March 2nd is Dr. Seuss’ birthday. Because of his birthday, many places celebrate Read Across America Day during that first week of March. One of our favorite Dr. Seuss books is One Fish Two Fish Red Fish Blue Fish. If you love that classic Dr. Seuss book too, you will love these One Fish Two Fish Red Fish Blue Fish printables.
One Fish Two Fish Red Fish Blue Fish Activities
Fish Bubble Sorting and Counting
This activity can be used in many ways. You can use it to focus on color recognition, sorting, and counting.
- Download and print the fish printable.
- Cut out each fish.
- Gather bubbles. Bubbles can be buttons, pom poms, gems, or even circles of craft foam.
- Here is where you can differentiate the activity. Sort the bubbles by color. Or write a numeral on each fish and count that many bubbles for each one.
Download the Fish Bubble Sort and Count Activity
Fish Dot to Dot
Connect the dots from 1 to 20 in this easy dot to dot activity. Then, turn the dot to dot into a fish coloring page.
Download the Fish Dot to Dot Page
Fish Dice Game
The One Fish Two Fish Red Fish Blue Fish game is a fun way to practice number recognition and counting.
- Download and print the Fish Roll and Cover Dice Game.
- Gather 1 die and counters. You can use buttons, gems, blocks, or even candy for counters.
- Roll the die. Cover the number you rolled.
- If you roll a number that is already covered, roll again.
- When you cover all of the numbers, you win!
Fish Coloring Page
Get creative with this One Fish Two Fish Red Fish Blue Fish coloring page. For scissors practice, you can challenge children to cut around each of the fish after they color them. Paste them onto craft sticks and they become puppets that kids can hold up as you read the story. This activity strengthens literacy skills.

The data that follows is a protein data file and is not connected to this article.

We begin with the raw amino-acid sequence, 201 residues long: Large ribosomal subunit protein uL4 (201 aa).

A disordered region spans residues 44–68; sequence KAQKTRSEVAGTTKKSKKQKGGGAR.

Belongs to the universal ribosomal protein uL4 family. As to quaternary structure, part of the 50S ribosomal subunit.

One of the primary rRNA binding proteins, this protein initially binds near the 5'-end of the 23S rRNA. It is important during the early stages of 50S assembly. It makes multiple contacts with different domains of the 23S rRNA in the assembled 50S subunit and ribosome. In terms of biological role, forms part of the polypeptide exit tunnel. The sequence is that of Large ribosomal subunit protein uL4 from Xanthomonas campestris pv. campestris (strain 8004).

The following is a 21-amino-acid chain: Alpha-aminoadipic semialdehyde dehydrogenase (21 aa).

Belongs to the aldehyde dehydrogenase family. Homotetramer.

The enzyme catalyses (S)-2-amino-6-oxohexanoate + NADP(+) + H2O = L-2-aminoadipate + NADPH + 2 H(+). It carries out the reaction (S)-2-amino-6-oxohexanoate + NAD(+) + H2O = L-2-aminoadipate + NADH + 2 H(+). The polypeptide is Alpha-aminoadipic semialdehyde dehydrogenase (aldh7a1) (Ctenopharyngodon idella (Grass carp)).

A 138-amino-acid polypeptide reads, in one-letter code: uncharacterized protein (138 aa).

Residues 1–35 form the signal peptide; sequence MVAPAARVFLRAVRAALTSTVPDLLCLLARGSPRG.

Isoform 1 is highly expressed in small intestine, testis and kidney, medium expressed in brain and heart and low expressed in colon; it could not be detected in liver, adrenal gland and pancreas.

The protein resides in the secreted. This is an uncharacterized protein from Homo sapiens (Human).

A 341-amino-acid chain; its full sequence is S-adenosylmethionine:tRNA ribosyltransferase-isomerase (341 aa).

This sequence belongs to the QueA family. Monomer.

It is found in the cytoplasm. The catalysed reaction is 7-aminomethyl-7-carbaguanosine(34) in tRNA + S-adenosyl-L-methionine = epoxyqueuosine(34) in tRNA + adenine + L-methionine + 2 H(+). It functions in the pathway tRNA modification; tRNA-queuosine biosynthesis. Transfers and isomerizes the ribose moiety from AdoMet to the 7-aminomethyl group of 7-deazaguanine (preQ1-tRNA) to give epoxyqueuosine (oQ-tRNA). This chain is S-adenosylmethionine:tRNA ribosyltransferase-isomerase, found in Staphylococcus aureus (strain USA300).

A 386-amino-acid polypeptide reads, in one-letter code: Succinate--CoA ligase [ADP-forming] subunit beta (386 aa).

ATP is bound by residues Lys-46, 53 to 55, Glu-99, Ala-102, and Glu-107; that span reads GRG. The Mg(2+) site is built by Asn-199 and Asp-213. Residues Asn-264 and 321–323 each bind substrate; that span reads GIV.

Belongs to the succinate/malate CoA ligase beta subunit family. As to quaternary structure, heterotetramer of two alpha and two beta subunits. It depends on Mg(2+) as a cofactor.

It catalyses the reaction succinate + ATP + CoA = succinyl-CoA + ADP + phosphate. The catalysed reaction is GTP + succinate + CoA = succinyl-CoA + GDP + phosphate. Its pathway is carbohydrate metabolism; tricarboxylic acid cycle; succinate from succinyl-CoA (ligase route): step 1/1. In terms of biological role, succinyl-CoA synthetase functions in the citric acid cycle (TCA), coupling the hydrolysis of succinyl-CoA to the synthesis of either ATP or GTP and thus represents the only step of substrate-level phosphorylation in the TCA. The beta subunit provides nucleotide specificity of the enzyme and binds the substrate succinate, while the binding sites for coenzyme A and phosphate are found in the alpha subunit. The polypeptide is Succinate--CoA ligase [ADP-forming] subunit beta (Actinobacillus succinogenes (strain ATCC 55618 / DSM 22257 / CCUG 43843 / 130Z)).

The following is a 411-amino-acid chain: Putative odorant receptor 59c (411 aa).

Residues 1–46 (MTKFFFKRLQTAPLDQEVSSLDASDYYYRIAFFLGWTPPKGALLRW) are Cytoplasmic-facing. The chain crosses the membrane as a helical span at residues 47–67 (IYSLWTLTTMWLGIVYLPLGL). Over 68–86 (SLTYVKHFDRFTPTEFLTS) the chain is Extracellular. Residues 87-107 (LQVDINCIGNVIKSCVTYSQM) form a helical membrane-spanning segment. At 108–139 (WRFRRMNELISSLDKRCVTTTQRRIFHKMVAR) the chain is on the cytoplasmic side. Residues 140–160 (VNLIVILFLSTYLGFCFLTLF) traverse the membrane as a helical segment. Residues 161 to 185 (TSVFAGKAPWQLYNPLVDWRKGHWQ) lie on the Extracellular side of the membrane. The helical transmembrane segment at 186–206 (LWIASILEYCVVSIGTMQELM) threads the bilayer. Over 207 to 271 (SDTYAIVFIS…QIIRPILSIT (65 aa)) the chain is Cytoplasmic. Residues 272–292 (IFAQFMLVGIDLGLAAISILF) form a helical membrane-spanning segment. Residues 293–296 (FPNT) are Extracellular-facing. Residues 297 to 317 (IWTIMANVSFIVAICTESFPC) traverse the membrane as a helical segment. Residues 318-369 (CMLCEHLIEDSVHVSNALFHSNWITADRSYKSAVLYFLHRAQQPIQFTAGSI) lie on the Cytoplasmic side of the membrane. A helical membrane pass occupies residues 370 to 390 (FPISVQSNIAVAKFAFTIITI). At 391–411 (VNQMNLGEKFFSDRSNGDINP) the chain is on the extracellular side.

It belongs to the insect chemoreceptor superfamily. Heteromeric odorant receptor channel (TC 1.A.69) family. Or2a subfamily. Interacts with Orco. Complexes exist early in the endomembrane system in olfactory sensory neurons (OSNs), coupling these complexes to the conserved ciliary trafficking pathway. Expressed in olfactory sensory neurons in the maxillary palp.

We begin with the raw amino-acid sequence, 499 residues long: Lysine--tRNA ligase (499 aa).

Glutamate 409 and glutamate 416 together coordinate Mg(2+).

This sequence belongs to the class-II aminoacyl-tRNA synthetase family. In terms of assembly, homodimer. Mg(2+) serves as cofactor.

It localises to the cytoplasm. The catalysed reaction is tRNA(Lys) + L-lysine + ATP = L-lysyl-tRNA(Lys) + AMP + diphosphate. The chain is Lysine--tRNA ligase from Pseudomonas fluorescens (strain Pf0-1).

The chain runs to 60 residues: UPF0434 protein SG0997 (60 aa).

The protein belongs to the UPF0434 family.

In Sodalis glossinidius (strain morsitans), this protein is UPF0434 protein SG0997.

Download the One Fish Two Fish Coloring Page
Fish Color Matching
Match each fish to the same colored fish bowl. This Fish Color matching activity includes the colors red, orange, yellow, green, blue, and purple.
Glue magnets on the back of the pieces to use on a magnetic, vertical surface such as a fridge or magnetic easel. Working on a vertical surface is so beneficial for preschoolers. It strengthens their shoulders, arms, and core which are all important for writing.
Make your own fishing game where children can actually catch their own fish. Print the fish template (above) that we used for the Bubble Sort and Count activity. Cut the fish out and attach a metal paper clip to their mouths.
Then, make a fishing pole. Use a popsicle stick, wooden dowel, or stick that you find in the yard. Tie one end of a string to the stick. Use hot glue to attach a magnet to the other side of the string.
Put the fish in a large basket or container. Challenge children to catch a fish by aiming their fishing pole.
Turn this into a learning activity by drawing a shape or writing a letter or number on each fish. When they catch a fish they say the name of the shape, letter, or number.
Strengthen Math skills with this fish bowl addition activity. Kids of all ages love eating Goldfish crackers! So why not turn them into a learning activity.
- Print the fish bowl addition mat and laminate it (optional).
- Roll a die and put that many fish crackers into the fish bowl. Write that number in the first circle.
- Then, roll the die again. Write that number in the second circle and add that number of fish to the bowl.
- Count all of the fish crackers and write the total number of fish in the third circle. After you find the sum of fish, eat them. So much fun!
This is a great addition to a math center or it would make a fun small group activity.
One Fish Two Fish Red Fish Blue Fish Craft Ideas
Oh Hey Let’s Play shows you how to make this paper plate fish craft. Just add a craft stick to the back and children can hold up their red fish or blue fish as you read that part in the One Fish Two Fish Red Fish Blue Fish book.
Reformed Ragamuffins shares this fun craft idea for young readers. Rip pieces of red and blue construction paper or tissue paper. Sort the colors and glue them onto the fish. Ripping paper is a great way to strengthen fine motor skills, developing the pincer grasp and strengthening wrist rotation which both are important for writing.